In a mission ripped straight from the pages of a 1950s pulp sci-fi, crews descended into the Waste Isolation Pilot Plant near Carlsbad, New Mexico, on Wednesday to begin investigating a mysterious radiation release that contaminated 21 workers in early February. The crews have already established an underground operations base, complete with communication lines and air monitors.
Troubles at the half-mile-deep nuclear waste dump began on February 5, when a truck caught fire, forcing shipments to the dump to stop. Nine days later, a leak from an unknown source sent low levels of radiation into the air, leading to a full closure of the repository. It is still unclear whether the incidents are related.
The closure is a big problem for Los Alamos National Laboratory a few hours north, which must remove nearly 4,000 barrels of radioactive waste from its campus before wildfire season peaks at the end of June. Much of that waste is now being stored at a West Texas facility until the dump can reopen. Pressure has been mounting on the Los Alamos facility, the notorious home of the Manhattan Project, to get rid of its nuclear waste after the 2011 Las Conchas wildfire nearly reached the facility, forcing the evacuation of nonessential personnel and threatening the integrity of its storage units.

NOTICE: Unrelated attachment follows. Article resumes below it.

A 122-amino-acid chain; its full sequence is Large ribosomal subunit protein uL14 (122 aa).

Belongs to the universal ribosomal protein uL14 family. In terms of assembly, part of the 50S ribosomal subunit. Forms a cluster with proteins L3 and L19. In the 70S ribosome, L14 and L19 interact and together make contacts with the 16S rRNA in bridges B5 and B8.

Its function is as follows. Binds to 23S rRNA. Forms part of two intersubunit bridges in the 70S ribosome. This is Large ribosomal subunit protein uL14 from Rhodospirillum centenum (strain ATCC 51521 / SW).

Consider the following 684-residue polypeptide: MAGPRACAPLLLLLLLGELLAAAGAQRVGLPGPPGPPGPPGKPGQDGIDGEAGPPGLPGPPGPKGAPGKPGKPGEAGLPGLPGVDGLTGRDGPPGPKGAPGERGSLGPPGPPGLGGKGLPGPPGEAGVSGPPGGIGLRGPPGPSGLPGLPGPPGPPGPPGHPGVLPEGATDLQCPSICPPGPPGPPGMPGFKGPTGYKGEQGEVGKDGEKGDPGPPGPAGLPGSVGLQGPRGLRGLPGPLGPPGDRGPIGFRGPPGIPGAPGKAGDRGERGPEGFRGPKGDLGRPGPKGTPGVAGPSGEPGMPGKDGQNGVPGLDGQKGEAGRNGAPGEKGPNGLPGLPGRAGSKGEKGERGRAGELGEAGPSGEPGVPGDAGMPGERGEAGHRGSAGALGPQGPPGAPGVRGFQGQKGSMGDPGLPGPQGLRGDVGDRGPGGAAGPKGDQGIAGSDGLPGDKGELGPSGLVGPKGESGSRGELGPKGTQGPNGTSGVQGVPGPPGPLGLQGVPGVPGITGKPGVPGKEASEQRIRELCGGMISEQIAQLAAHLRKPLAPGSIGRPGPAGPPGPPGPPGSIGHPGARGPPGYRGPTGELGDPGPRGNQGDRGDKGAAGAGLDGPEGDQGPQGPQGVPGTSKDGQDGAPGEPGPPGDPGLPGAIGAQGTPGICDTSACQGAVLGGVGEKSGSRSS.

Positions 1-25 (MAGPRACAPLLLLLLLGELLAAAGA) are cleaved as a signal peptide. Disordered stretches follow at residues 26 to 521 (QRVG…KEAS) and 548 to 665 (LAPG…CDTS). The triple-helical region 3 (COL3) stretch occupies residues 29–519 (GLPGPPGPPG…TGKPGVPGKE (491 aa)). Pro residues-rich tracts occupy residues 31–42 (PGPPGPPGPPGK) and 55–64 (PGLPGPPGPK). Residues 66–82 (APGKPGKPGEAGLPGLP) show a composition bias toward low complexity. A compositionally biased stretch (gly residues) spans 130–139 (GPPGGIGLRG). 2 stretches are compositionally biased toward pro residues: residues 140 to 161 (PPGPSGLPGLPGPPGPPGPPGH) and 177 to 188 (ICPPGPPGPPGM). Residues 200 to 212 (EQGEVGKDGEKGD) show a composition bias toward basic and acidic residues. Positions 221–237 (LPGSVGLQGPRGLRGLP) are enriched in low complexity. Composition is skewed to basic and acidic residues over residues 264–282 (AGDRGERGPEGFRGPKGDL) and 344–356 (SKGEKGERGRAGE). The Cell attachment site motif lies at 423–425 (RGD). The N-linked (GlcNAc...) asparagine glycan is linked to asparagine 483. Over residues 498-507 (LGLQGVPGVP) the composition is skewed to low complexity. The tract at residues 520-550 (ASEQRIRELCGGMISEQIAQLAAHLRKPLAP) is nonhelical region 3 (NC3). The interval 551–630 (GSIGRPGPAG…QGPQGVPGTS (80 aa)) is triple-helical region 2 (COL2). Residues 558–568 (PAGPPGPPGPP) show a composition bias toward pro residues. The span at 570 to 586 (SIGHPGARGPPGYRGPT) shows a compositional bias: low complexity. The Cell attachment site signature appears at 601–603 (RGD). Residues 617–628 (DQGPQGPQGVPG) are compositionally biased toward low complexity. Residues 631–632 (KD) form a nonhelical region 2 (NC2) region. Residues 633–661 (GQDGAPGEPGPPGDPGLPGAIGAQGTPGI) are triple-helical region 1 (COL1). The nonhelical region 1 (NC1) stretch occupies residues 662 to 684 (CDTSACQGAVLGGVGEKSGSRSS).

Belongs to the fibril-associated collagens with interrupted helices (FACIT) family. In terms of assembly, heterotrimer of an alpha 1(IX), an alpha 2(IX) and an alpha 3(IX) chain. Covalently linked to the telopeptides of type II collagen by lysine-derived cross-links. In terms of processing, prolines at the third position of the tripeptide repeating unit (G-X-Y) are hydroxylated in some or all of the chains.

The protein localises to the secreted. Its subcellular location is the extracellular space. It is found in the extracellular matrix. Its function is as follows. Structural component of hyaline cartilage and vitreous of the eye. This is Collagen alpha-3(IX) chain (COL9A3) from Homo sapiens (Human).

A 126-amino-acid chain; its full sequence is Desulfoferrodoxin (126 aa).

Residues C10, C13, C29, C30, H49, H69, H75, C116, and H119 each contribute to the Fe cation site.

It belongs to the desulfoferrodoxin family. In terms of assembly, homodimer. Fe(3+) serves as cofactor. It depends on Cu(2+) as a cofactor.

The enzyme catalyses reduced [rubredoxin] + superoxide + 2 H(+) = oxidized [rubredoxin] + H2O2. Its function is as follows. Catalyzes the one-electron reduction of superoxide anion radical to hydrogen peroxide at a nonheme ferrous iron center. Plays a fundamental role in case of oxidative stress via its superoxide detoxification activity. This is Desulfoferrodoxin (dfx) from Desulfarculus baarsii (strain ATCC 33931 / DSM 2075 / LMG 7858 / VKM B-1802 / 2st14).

There's no word yet on whether the leak has led to the formation of an underground mutant society.